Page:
As you might imagine, I have spent the better part of the day watching playoff baseball. I have now tuned into Game 1 of the ALDS between the Detroit Tigers and the New York Yankees after the Texas Rangers have evened their ALDS against the Tampa Bay Rays. The broadcasters at TBS have just mentioned it was 50 years ago today that Roger Maris hit his 61st homerun of the 1961 season, breaking Babe Ruth’s single season record of 60 homeruns which he set in 1927.
It is astonishing to think there were barely over 23,000 in attendance at old Yankee Stadium on the final day of the regular season to see Maris take Tracy Stallard deep. At the time, Yankee Stadium’s capacity was more than 67,000. So yes, Yankee Stadium was two thirds empty when Maris supplanted Ruth.
In 1961, the American League expanded with the addition of the Los Angeles Angels and a new version of the Washington Senators (the original Senators moved north to become the Minnesota Twins.) Consequently, the schedule was expanded from 154 to 162 games. While Commissioner Ford Frick never actually affixed an asterik to Maris’ record he did indicate such a notation would be made Maris didn’t hit his 61th by the 154th game.
The New York media also didn’t kindly to an upstart passing a mythical figure. Of course, for much of that season both Maris and Mickey Mantle had a shot at surpassing the record. The New York media intimated there was a feud between Mantle and Maris but they were actually living together at the time. Maris would joke with Mantle when he would hand him a morning paper and say, “Mick, we’re fighting again.” Of course, Mantle would miss the final weeks of the regular season due to ill health with only Maris having a shot at the record.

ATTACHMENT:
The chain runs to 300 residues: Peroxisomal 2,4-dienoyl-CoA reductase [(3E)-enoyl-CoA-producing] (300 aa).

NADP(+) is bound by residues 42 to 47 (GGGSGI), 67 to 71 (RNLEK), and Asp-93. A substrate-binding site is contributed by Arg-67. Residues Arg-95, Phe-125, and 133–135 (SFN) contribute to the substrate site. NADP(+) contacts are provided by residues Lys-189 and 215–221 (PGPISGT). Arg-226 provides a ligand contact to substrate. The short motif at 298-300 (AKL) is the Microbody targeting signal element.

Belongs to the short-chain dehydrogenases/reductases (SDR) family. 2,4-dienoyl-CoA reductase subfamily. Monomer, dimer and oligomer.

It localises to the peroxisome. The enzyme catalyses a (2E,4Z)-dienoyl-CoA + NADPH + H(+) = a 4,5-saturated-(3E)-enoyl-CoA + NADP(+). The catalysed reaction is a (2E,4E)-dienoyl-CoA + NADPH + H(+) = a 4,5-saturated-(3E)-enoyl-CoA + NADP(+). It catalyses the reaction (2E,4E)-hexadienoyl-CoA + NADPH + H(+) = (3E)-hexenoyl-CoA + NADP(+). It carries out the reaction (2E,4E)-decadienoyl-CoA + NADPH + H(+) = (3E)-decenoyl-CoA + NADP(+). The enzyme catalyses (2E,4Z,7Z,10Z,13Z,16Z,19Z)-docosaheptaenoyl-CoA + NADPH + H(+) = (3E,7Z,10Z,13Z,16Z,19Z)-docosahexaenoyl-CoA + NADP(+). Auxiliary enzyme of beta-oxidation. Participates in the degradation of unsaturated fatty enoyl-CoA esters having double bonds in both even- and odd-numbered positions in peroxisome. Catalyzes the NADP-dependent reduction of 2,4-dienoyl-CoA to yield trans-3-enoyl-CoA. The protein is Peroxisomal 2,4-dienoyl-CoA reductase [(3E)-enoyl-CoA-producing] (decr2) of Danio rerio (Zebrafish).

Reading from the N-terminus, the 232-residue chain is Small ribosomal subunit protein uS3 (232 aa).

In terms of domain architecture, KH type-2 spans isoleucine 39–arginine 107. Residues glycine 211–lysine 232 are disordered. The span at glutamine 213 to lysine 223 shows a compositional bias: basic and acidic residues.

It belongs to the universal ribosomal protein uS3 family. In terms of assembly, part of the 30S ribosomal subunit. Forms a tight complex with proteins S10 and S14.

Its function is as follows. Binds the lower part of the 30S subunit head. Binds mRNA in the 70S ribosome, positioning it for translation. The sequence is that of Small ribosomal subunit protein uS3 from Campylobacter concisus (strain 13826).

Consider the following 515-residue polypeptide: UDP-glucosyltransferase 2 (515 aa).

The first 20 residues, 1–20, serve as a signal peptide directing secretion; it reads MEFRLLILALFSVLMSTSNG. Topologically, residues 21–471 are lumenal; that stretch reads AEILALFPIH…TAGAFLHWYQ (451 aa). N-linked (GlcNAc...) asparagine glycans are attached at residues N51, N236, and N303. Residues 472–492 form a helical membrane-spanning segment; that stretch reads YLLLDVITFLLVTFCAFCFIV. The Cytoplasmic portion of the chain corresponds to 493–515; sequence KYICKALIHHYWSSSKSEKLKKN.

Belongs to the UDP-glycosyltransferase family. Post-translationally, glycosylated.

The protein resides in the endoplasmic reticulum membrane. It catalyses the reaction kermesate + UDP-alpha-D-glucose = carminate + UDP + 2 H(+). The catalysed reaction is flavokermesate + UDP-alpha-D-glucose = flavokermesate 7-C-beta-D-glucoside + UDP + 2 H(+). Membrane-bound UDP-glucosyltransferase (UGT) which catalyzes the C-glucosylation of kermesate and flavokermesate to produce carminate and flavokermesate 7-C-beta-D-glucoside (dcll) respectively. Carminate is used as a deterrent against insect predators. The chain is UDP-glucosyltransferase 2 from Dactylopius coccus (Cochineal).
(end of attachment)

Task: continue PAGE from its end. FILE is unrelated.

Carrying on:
When Maris did pass Ruth, he ran around the bases as fast as he could and had to be cajoled to accept a curtain call. By the time the World Series came around, Maris was a spent force going 2 for 19 with a homerun. The Yankees, however, beat the Cincinnati Reds in five games to win their first World Series under manager Ralph Houk.
Despite hostility from the press, Maris would win his second consecutive American League MVP. He did drive in 100 runs in 1962 along with another World Series title but his productivity fell off after that. Maris was traded to the St. Louis Cardinals following the 1966 season. He was more comfortable in low key St. Louie and appeared in back to back World Series with the Cardinals in 1967 and 1968 before announcing his retirement. Maris moved to Florida where he ran a Budweiser distributorship which was awarded to him by Cardinals owner Auggie Busch. He died of Hodgkin’s lymphoma in December 1985 at the age of 51.
It should be noted that while Maris’ record has been eclipsed by the likes of Mark McGwire, Sammy Sosa and Barry Bonds, Maris still holds the American League single season record for homeruns. In light of the manner McGwire, Sosa and Bonds attained their records there are those who make the case that Maris should still be recognized as the record holder for both leagues. When Maris was passed by McGwire in 1998, Maris held the record longer than The Bambino. Well, record holder or not, Roger Maris’ accomplishment half a century ago becomes more impressive with each passing year.
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